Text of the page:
Labneh in a cheesecloth
Labneh about to be unwrapped

If you’re anything like me, you’ll be feeling somewhat bloated and liverish after Christmas and New Year, so I’ll hold the roast goose recipe back until later in the week when our gall bladders have all recovered. I was racking my brains for a nice easy recipe to start the year with – something that’s simple to prepare, and has few ingredients, but that tastes great and will impress guests or a picky family. How about labneh, a soft “cheese” from the middle east, made in your fridge from thick Greek-style yoghurt?

Greek yoghurt is thicker than the sloppy variety by virtue of having been strained until much of the whey drains out, leaving you with a richer, thicker product. Labneh takes the process further, continuing to drain until almost all of the whey has gone, and you are left with a thick, sharp-tasting ball that looks like soft cream cheese. It’s not a true cheese because rennet is not used in making it, but I like to use it where you might use something like Philadelphia – and when it’s made by the method below, with fresh garlic, you’ll find that it’s a mighty fine substitute for Boursin, richer, denser and without the dusty dried garlic taste you get in the packaged stuff from the supermarket. Labneh is a great addition to a cheeseboard, either in a chunk on its own or in a bowl, splashed with olive oil. Experiment by adding herbs to the garlic: for a Turkish flavour, try some dill and chillies; chop in some mint with the garlic for a Greek platter.

My Mum made the labneh in the pictures at Christmas as part of a cold supper. It’s fantastic wherever you’d use cream cheese or with crudites, and great crumbled over rich middle-eastern dishes, especially those containing lamb; I’ve got a cheesecloth full going in the fridge at the moment which is destined to be spread on crusty bread and served with a Greek-style lamb shoulder.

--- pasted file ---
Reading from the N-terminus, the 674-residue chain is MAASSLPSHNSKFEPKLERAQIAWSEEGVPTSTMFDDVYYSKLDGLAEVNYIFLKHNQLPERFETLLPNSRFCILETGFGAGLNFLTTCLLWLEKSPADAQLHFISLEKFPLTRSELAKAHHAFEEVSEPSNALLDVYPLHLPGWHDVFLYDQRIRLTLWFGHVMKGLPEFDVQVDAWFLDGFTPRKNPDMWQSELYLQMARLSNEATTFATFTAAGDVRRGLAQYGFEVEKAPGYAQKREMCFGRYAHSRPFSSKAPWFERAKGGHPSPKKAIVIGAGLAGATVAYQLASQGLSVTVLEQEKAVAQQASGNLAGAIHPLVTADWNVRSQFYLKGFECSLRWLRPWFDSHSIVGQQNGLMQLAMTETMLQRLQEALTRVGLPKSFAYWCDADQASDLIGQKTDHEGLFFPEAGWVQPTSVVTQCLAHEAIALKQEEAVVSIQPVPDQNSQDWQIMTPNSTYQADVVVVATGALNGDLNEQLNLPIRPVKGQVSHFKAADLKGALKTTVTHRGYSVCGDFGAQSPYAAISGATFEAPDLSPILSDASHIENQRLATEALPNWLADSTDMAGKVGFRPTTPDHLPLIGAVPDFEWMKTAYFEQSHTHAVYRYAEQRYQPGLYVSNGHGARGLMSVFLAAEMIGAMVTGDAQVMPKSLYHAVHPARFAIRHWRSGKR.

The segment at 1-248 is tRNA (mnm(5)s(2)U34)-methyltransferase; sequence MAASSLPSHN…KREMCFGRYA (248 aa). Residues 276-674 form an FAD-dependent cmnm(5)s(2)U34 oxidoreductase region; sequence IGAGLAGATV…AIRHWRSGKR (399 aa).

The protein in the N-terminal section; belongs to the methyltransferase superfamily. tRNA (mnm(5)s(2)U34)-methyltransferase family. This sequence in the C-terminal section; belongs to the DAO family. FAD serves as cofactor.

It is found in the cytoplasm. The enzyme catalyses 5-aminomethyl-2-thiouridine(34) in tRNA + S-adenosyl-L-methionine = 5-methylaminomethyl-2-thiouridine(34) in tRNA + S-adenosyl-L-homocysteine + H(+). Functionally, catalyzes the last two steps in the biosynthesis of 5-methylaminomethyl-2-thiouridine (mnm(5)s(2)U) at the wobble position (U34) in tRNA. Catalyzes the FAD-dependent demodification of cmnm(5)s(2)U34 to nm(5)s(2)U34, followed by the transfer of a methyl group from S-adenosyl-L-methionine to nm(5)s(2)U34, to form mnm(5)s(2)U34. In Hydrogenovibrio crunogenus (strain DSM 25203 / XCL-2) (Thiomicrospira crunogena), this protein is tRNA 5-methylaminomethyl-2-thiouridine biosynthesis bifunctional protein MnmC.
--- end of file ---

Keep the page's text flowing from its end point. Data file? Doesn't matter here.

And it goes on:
You’ll need:

400g Greek yoghurt (make sure that you choose a version without emulsifiers or thickeners; I like Total)
1 large pinch salt
2 cloves garlic, chopped as finely as possible

Labneh straight out of the cheesecloth

Line a sieve with a boiled cheesecloth, and put it over a bowl to catch drips. You can also use a boiled kitchen towel if you don’t have a cheesecloth – an old linen one which has been washed many times will be softer and easier to work with.

Stir the yoghurt, salt and garlic well in a bowl to make sure everything is well combined. You can leave the garlic out if you want a plain labneh; the garlic gives a lovely fiery kick to the finished cheese. Pour the yoghurt mixture into the lined sieve, bring the corners and edges up to form a bag around the labneh and twist together. You can secure the twist with string if you like, but it’s not really necessary.

Put the bowl and sieve into the fridge and leave the labneh to drain for between 24 and 48 hours, squeezing the bag every now and then. The cheese will be a pleasant, creamy texture after 24 hours, and leaving it for longer will make it even stiffer, and harder to spread.

To keep your labneh in the fridge, cover it completely with olive oil in a bowl. It will keep for two weeks, but I bet you won’t be able to stop yourself finishing it much sooner than that.

Croque Madame

Croque Madame
Croque Madame